* Lawyers for accused kidnapper Ariel Castro are considering a deal offered by prosecutors that takes the death penalty off the table. He might be able to enjoy some ribs in prison if he’s there for life. [CNN]

* Neiman Marcus settled a case with a divorcée whose ex-husband was allegedly cheating on her with a saleswoman. You really can return anything, up to $1.4 million in value! [FDLuxe / Dallas Morning News]

Are partners just puppets of their law firms’ clients?

Mr. Armstrong sat at the controls of Morgan Stanley, which employed and paid Blank Rome millions of dollars in fees, thus allowing Blank Rome to be the ultimate ‘puppet master,’ as Blank Rome could control Ms. Armstrong’s divorce litigation in a manner designed to protect Morgan Stanley.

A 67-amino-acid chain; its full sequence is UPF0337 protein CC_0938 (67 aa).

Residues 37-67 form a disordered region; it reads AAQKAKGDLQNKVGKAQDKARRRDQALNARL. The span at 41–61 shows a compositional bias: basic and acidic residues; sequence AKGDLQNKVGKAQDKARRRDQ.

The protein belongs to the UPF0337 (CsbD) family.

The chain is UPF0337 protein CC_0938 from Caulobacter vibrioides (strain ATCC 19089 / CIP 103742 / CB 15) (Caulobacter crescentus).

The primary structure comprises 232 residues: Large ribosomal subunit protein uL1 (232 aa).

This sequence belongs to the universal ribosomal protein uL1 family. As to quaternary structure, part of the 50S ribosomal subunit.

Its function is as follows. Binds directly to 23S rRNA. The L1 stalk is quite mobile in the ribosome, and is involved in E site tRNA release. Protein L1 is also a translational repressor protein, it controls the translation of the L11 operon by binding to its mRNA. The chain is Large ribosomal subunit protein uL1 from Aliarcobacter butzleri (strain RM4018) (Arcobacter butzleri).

Jonathan Sack, counsel to Kristina Armstrong, in a malpractice lawsuit that Armstrong just filed against her former divorce lawyers at Blank Rome.

(More about Armstrong’s allegations, after the jump.)

double red triangle arrows Continue reading “Muppets Accused of Malpractice?”

Pop quiz, hotshot. A federal judge issues an order to show cause that you should be “sanctioned for repeated failure to prosecute cases” and “barred from practicing in this District.” What do you do? What do you do?

The correct answer begins with “responding,” obviously. And when you’re in trouble over “failure to prosecute,” maybe that should light a fire under you to respond thoroughly and on time.

Yeah… this guy didn’t. Instead he provided a detailed, if legally irrelevant, explanation of how he was just too busy to worry about responding on time. Think of this as “Prelude to a Benchslap”…

double red triangle arrows Continue reading “How Not To Answer the ‘Order to Show Cause That You Shouldn’t Be Disbarred’”